When Queen Elizabeth turns 94 on Tuesday, 21 April, for the first time in her 68-year reign, there will be no gun salutes for Her Majesty, The Queen.
A palace source confirmed the news in a statement saying: "Her Majesty was keen that no special measures were put in place to allow gun salutes as she did not feel it appropriate in the current circumstances."
According to ITV News, though many fly the Union Jack on the queen's birthday every year, the Government has written to all local authorities saying: "In the current circumstances we are not expecting everyone to be able to follow this advice,".
While the Department for Digital, Culture, Media and Sport says to the people of the UK should they decide to fly the flag: "You should continue to adhere to social distancing guidelines as set out by the Government."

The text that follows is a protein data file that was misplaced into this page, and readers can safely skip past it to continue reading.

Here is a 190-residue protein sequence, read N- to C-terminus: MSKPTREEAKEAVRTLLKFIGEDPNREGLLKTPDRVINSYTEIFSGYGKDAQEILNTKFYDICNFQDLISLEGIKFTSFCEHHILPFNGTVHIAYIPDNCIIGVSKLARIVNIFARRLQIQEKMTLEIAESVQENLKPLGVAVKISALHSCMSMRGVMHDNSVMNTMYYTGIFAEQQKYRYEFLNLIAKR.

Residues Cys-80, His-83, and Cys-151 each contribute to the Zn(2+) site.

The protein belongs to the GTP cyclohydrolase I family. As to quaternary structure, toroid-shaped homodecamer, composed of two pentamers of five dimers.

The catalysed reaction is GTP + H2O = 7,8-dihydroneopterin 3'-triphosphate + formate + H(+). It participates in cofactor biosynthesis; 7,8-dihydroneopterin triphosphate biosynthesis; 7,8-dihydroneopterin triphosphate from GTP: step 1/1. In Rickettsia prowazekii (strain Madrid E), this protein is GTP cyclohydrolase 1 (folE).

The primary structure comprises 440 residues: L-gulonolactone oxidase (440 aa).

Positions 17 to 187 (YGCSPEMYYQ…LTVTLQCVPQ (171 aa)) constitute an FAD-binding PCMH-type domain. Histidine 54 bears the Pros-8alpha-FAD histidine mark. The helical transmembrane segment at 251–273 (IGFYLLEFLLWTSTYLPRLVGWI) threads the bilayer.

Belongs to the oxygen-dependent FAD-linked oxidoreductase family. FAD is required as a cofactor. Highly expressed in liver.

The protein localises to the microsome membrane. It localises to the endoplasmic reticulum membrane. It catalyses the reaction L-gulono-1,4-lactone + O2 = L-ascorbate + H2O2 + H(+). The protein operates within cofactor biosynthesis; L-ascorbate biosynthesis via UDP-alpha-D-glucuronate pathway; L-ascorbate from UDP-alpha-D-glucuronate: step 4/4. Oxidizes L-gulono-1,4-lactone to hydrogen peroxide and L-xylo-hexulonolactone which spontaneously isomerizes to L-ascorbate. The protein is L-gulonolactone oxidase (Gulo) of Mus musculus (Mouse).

These recommendations, of course, are "in line with Her Majesty's wishes" as she continues to self-isolate at Windsor Castle with Prince Philip.
The annual Trooping the Colour, which was set to take place on 13 June in London, will also not go ahead as planned as a result of the coronavirus. The parade is one of the biggest events on the royal calendar and is considered the "official birthday" of the queen.
Fun fact: The centuries-old tradition of a double birthday started in 1748 during King George II reign – that means it dates back 272 years!
According to BBC, King George was born in November, which meant celebrations would've been an icy cold affair in the UK. As a result and in order to have a much bigger celebration, his "official birthday", it was decided, would be held in the summer with a military parade – and the reigning British monarchs have been partying with two rather elaborate celebrations ever since!